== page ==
Falling Back on the Familiar: A Tinker Trap

A smartphone, an early cell phone and an old telephone on a white background, from right to left.

You ever think about your ex?

Sometimes people in happy marriages are still tempted to hook up with an ex-lover.

Most of the time, they don’t—the tradeoff just isn’t worth it.

But sometimes they do—and it always ends in ruin.

In the Tinker Phase, entrepreneurs have tasted success. They’ve got a working model that pays them well and creates free time. Their families are fed, rested and stress-free. Their gyms are changing lives and their coaches are making good careers.

But … those other gym owners are getting lots of clients!

But … those huge group classes in that other CrossFit gym look like fun!

But … other yoga studios don’t do this much PT!

Logically, we know we’re on the right track. Our metrics prove it. Our lifestyle proves it! Everyone around us is happier.

So why can’t we stop thinking about “the old way”—even when we know it was bad?


Back in the Day …


We get caught up in the past for a few reasons.

First, we tend to remember only the good parts of our history, and we reminisce with rose-colored glasses.

“Yeah, I was broke and exhausted. Yeah, the floors were dirty and people paid too little. Yeah, my best clients were chased away by all the muscle-ups in my programming. But our ‘Mess You Up’ T-shirts were so cool!”

We also tend to try and impress everyone instead of just the people who matter most.

“If I make more money, my friends will think I’ve sold out.”

“If I say that I have a mentor, the gym owners in the AOG will make fun of me!”

We’re wired to fit in, to please people—but some people want to hold us back. We can only please them by hurting our own progress.

Finally, we give our brains too much space to ruminate.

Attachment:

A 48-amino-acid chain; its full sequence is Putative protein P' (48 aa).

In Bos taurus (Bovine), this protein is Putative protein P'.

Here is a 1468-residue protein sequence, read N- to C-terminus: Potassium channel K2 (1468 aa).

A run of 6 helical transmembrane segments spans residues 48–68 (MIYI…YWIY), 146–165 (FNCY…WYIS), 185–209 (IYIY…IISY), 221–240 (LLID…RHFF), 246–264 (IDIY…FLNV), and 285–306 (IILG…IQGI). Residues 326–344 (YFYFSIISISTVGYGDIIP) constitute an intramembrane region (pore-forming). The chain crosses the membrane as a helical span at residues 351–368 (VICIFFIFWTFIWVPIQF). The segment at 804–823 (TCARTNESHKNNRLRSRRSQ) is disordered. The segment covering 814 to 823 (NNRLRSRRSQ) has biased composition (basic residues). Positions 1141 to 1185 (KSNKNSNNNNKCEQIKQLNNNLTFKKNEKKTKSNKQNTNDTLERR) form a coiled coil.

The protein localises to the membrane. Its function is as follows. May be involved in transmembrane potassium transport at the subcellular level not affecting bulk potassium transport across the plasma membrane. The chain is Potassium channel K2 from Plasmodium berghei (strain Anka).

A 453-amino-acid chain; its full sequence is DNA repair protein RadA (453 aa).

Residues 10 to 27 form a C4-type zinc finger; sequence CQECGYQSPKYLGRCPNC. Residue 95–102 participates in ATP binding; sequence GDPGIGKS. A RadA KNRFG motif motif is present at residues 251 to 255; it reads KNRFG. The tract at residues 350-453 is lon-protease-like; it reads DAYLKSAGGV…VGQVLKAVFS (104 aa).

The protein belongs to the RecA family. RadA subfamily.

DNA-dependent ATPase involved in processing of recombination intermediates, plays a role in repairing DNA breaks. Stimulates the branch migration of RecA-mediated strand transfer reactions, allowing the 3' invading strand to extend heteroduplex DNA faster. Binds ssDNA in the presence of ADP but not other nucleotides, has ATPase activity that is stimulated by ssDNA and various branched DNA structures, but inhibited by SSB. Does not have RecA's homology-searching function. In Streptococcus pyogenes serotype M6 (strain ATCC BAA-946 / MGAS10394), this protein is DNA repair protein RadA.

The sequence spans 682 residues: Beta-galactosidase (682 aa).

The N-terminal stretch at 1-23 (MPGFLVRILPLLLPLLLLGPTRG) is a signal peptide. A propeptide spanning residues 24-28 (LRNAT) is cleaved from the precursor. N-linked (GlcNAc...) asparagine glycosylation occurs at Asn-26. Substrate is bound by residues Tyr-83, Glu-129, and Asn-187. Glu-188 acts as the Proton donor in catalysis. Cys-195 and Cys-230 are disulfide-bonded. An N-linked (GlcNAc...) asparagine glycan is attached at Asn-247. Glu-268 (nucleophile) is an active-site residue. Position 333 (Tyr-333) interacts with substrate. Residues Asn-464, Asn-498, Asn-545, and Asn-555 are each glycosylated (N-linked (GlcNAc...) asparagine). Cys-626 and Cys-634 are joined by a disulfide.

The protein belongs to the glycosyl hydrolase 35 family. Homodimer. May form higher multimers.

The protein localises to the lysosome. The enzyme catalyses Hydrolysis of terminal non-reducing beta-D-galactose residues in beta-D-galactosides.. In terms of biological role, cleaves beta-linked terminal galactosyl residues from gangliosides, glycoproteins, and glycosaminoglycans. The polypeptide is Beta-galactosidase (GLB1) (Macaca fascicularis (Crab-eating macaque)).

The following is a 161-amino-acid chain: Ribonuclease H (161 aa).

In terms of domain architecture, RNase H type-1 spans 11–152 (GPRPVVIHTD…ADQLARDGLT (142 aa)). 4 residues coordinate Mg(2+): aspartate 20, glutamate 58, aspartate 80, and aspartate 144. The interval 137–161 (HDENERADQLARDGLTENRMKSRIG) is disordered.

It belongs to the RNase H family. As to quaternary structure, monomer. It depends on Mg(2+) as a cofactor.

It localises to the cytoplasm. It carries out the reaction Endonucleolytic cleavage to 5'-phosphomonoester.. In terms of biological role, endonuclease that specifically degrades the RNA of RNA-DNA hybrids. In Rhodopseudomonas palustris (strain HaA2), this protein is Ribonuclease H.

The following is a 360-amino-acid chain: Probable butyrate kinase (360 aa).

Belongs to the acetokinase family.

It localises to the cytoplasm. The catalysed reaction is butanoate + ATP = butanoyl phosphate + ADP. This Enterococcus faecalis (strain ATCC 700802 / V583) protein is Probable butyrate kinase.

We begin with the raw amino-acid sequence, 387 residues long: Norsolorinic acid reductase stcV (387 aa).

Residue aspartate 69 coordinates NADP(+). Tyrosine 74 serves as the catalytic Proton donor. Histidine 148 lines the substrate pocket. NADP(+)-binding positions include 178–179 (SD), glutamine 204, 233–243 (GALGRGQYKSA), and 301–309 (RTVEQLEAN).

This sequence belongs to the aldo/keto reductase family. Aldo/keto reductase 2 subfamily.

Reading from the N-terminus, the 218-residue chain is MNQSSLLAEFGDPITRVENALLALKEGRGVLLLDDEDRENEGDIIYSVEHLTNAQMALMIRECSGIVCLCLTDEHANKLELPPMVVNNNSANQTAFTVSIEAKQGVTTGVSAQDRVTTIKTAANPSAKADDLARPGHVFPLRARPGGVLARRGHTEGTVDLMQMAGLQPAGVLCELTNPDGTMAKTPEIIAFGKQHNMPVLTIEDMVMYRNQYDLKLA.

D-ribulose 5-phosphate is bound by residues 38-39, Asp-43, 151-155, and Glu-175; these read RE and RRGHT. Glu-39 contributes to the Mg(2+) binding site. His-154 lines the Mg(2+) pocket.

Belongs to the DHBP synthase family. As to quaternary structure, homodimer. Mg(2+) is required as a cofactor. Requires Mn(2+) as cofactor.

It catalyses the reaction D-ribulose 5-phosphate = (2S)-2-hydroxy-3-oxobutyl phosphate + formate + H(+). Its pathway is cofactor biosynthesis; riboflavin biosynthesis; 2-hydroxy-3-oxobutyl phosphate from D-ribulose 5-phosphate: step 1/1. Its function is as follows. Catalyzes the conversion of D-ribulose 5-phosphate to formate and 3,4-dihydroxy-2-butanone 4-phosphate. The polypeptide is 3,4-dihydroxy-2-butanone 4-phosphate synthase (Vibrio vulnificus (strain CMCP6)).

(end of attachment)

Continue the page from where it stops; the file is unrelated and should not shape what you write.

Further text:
When we don’t have an emergency to solve, we feel like something’s wrong. Because solving problems is our job, right? So we start giving orders to our kids, telling our spouses exactly what to do all day, and thinking about our old flames.


Get Over the Past


Here’s how to stop yourself from pining for yesterday every time you hear “Don’t Stop Believin'” on satellite radio:

1. Get a really clear vision of the future. When my CFO told me “you can give away a million dollars every year if you build a net worth of $20 million,” I got super focused on that goal. That meant I stopped thinking about what other people were doing, stopped thinking about my grudges, stopped the envy and the anger and just got down to work.

2. Get an objective perspective. You’re not an impartial judge. Ask your mentor, “How am I doing?”

3. If you have time to think about the past, it means you have free time—and that means you’re at least a bit successful. Review your metrics and your personal journal for the last year. If you want to play the highlight reels in your brain, make yourself watch the whole tape.

4. Realize that you’re probably more successful than the people you’re comparing yourself to. They don’t know what you know.

5. Keep your mind busy by solving other people’s problems. Do puzzles and crosswords (seriously). Contribute knowledge to others in your niche but also to entrepreneurs in your city.

In the Tinker phase, you have to retrain your brain. Some of that retraining is in staying “future focused.” You must think about where you’re going instead of where you’ve been—or what your ex is doing right now.

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